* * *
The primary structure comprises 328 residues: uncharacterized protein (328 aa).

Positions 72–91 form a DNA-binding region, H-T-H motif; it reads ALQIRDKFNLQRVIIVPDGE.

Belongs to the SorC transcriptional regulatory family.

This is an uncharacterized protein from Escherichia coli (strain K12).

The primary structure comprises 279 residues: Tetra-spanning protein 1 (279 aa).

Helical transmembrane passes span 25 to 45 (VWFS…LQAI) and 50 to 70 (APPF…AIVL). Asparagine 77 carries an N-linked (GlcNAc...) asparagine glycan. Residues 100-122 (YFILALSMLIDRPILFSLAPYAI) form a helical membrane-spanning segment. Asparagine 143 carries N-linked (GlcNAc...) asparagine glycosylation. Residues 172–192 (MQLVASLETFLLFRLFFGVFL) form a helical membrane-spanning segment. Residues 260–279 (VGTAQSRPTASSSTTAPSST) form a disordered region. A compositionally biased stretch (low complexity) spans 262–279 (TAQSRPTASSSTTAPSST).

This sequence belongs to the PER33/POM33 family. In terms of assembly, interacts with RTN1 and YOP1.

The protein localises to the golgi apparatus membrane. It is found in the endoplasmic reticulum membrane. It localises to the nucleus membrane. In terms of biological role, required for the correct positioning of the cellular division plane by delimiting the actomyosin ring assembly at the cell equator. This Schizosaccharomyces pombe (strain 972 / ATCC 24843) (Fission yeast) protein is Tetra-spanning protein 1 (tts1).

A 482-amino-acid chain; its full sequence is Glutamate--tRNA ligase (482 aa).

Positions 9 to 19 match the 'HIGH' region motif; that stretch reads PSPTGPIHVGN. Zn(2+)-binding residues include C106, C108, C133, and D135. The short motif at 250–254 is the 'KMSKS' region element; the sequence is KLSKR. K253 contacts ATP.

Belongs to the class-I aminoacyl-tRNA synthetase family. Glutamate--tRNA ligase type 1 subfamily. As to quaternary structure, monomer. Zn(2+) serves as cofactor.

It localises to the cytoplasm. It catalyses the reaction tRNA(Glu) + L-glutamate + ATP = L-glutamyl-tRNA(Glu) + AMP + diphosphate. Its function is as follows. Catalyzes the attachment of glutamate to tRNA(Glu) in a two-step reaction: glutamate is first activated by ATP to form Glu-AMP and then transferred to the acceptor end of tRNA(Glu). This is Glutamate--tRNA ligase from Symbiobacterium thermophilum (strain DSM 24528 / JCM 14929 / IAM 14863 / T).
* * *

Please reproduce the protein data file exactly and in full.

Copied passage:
The primary structure comprises 328 residues: uncharacterized protein (328 aa).

Positions 72–91 form a DNA-binding region, H-T-H motif; it reads ALQIRDKFNLQRVIIVPDGE.

Belongs to the SorC transcriptional regulatory family.

This is an uncharacterized protein from Escherichia coli (strain K12).

The primary structure comprises 279 residues: Tetra-spanning protein 1 (279 aa).

Helical transmembrane passes span 25 to 45 (VWFS…LQAI) and 50 to 70 (APPF…AIVL). Asparagine 77 carries an N-linked (GlcNAc...) asparagine glycan. Residues 100-122 (YFILALSMLIDRPILFSLAPYAI) form a helical membrane-spanning segment. Asparagine 143 carries N-linked (GlcNAc...) asparagine glycosylation. Residues 172–192 (MQLVASLETFLLFRLFFGVFL) form a helical membrane-spanning segment. Residues 260–279 (VGTAQSRPTASSSTTAPSST) form a disordered region. A compositionally biased stretch (low complexity) spans 262–279 (TAQSRPTASSSTTAPSST).

This sequence belongs to the PER33/POM33 family. In terms of assembly, interacts with RTN1 and YOP1.

The protein localises to the golgi apparatus membrane. It is found in the endoplasmic reticulum membrane. It localises to the nucleus membrane. In terms of biological role, required for the correct positioning of the cellular division plane by delimiting the actomyosin ring assembly at the cell equator. This Schizosaccharomyces pombe (strain 972 / ATCC 24843) (Fission yeast) protein is Tetra-spanning protein 1 (tts1).

A 482-amino-acid chain; its full sequence is Glutamate--tRNA ligase (482 aa).

Positions 9 to 19 match the 'HIGH' region motif; that stretch reads PSPTGPIHVGN. Zn(2+)-binding residues include C106, C108, C133, and D135. The short motif at 250–254 is the 'KMSKS' region element; the sequence is KLSKR. K253 contacts ATP.

Belongs to the class-I aminoacyl-tRNA synthetase family. Glutamate--tRNA ligase type 1 subfamily. As to quaternary structure, monomer. Zn(2+) serves as cofactor.

It localises to the cytoplasm. It catalyses the reaction tRNA(Glu) + L-glutamate + ATP = L-glutamyl-tRNA(Glu) + AMP + diphosphate. Its function is as follows. Catalyzes the attachment of glutamate to tRNA(Glu) in a two-step reaction: glutamate is first activated by ATP to form Glu-AMP and then transferred to the acceptor end of tRNA(Glu). This is Glutamate--tRNA ligase from Symbiobacterium thermophilum (strain DSM 24528 / JCM 14929 / IAM 14863 / T).